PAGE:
# Usage Considerations¶

Some usage notes about the LiteSpeed Ingress Controller:

• When you install a LiteSpeed Ingress Controller it will immediately behave as a load balancer. Most cloud implementations will assign it an external IP address from which it can be accessed from the outside world. LiteSpeed supports multiple LoadBalancers.
• Use Kubernetes cert-manager to manage TLS secrets for HTTPS connections. The steps below will help you install cert-manager and specify it in your Ingress definitions.

You may want to use multiple load balancers. The advantages of this are:

• Each LoadBalancer is assigned a separate external IP address by most cloud providers. By having multiple load balancers you can separate traffic.
• You may wish to separate your definitions by namespace.
• You may wish to have separate vendor load balancers including cloud-provided load balancers.
• You wish to separate test from production environments.

When you install the LiteSpeed LoadBalancer by default it will expose to the internet and load balance all Ingress definitions which:

• Specify an Ingress.spec.ingressClassName which contains the value configured in --ingress-class-controller which defaults to litespeedtech.com/lslbd
• Specify an Ingress.metadata.annotations.kubernetes.io/ingress.class which contains the value configured in --ingress-class-controller which defaults to litespeedtech.com/lslbd
• Do not specify either of the above (is the default controller)

The advantage of specifying a specific load balancer is that you'll be able to have multiple load balancers in your environment which may be useful if you need to transition, test or otherwise need multiple load balancers.

### Specifying the LiteSpeed Ingress Controller:¶

To use the LiteSpeed Ingress Controller you must either create an Ingress or modify an existing Ingress and point to the load balancer by either:

Specifying the LiteSpeed Ingress Controller as the default load balancer is not recommended. However the process is discussed here.

#### Using IngressClass¶

If your Ingress definitions are in .yaml files, you will have something that looks like this:

apiVersion: networking.k8s.io/v1
kind: Ingress
annotations:
...
spec:
rules:
- host: DOMAIN_NAME
...

At the same level as rules if you did not specify an IngressClass definition or modify the default load balancer defined name of lslbd:

apiVersion: networking.k8s.io/v1
kind: Ingress
annotations:
...
spec:
ingressClassName: lslbd
rules:
- host: DOMAIN_NAME
...

You could then apply it using kubectl to take effect immediately.

#### Using an Annotation¶

If you already are using an annotation to specify your load balancer, you may choose to use the LiteSpeed Ingress Controller annotation, the default name being litespeedtech.com/lslbd:

apiVersion: networking.k8s.io/v1
kind: Ingress
annotations:
...
kubernetes.io/ingress.class: litespeedtech.com/lslbd
...

You could then apply it using kubectl to take effect immediately.

##### Supported annotations¶

Besides the ingress.class annotation described above, ingress annotations supported with the controller include rewrite annotations.

Name Description Value Example
ingress.kubernetes.io/app-root Defines the Application Root that the Controller must redirect if it's in / context. string /subdir with a / request will result in a 302 redirecting the request to the same host at /subdir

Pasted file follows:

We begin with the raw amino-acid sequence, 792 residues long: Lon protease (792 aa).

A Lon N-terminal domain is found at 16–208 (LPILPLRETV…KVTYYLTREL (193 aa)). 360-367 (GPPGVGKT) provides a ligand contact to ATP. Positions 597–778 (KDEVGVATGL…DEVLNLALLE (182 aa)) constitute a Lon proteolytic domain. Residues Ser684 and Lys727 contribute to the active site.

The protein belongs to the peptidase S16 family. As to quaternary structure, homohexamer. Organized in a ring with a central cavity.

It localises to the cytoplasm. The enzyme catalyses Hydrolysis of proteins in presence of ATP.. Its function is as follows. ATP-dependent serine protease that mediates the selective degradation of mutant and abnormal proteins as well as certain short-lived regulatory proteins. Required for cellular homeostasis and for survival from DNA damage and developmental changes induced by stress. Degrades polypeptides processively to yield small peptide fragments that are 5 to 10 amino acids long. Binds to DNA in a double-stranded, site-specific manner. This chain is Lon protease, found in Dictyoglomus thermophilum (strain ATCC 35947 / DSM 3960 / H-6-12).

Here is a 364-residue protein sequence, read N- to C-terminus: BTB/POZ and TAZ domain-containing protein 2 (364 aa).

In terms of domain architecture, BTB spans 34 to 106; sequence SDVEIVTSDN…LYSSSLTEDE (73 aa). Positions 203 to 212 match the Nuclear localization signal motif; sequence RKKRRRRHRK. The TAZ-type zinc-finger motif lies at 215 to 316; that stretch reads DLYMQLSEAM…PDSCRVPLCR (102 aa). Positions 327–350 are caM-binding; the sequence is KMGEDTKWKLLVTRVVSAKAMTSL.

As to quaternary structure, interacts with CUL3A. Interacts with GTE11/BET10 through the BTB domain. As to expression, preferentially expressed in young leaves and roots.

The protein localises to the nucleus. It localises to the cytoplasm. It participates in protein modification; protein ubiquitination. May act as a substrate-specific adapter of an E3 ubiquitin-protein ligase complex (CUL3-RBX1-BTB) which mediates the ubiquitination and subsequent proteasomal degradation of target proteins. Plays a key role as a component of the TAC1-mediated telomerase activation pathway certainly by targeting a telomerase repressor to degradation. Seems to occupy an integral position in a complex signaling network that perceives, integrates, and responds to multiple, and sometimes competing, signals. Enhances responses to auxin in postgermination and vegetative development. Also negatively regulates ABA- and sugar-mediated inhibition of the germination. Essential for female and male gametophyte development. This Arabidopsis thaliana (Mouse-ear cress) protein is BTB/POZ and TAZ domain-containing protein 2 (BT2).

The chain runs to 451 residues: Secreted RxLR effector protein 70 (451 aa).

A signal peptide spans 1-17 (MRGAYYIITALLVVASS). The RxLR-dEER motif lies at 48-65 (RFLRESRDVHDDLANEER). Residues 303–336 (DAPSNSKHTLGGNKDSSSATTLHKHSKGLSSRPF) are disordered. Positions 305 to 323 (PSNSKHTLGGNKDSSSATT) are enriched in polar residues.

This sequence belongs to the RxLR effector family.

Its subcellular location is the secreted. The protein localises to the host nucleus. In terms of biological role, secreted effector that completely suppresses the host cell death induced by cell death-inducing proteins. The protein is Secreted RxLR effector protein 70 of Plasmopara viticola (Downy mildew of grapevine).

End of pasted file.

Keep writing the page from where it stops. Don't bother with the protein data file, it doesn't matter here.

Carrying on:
ingress.kubernetes.io/force-ssl-redirect Forces the redirection to HTTPS even if the Ingress is not TLS Enabled. "true" or "false" Regardless of whether or not there is a SSL secret configured, setting to true will result in all non-https requests returning a 302 Found redirecting to the same host and location using https
ingress.kubernetes.io/rewrite-target Target URI where the traffic must be redirected. string If specified without use-regex can be used for example, to take two paths, say /api/customer/ and /api/customer/ and have them routed to the root by specifying rewrite-target /. If specified with use-regex: "true" you can use numbered groups. For example, if you specify the path /something(/|$)(.*) and rewrite-target: /$2 and the request is for /something/abc it will match the second group and be routed to /abc.
ingress.kubernetes.io/ssl-redirect Indicates if the location section is only accessible via SSL (defaults to true when Ingress contains a Certificate). true or false If there is a SSL secret configured, unless set to false, all non-https requests will result in a 302 Found redirecting to the same host and location using https
ingress.kubernetes.io/use-regex Indicates if the paths defined on an Ingress use regular expressions. true or false If set to true the paths will be examined for regular expressions. For example if the path is set to /foo/\d{5} any requests which are not preceded by /foo/ and 5 numeric digits will be rejected with a 404 Not Found. Any requests which match the requirement will be passed as specified to the backend, unless a rewrite-target is specified.
litespeed.ingress.kubernetes.io/template Specifies a configured, existing Virtual Host Template name. Generally used to add WAF security. string In the documentation, the template comodo is created as an example to demonstrate the feature.

#### LiteSpeed Ingress Controller as Default¶

You can make the LiteSpeed Ingress Controller your default Ingress controller; thus if you do not specify an IngressClass or an Annotation (as described above) it will be used. This is not recommended as it precludes the use of other Ingress Controllers.

To do it create an IngressClass (save the below to ingressclass.yaml):

apiVersion: "networking.k8s.io/v1"
kind: "IngressClass"
name: "lslbd"
annotations:
ingressclass.kubernetes.io/is-default-class: true
spec:
controller: "litespeedtech.com/lslbd"

Apply it:

kubectl apply -f ingressclass.yaml

Any future ingress definitions without spec.ingressClassName or metadata.annotions.kubernetes.io/ingress.class will be managed by the LiteSpeed Ingress Controller

## Cert-manager¶

Using the Kubernetes cert-manager simplifies the creation and updating of certificates to guarantee the continuation of HTTPS availability for each of your Ingress defined backends. In particular it generates and manages the certs and the Kubernetes secrets that are used by Ingress definitions. It is strongly recommended that it be used when possible.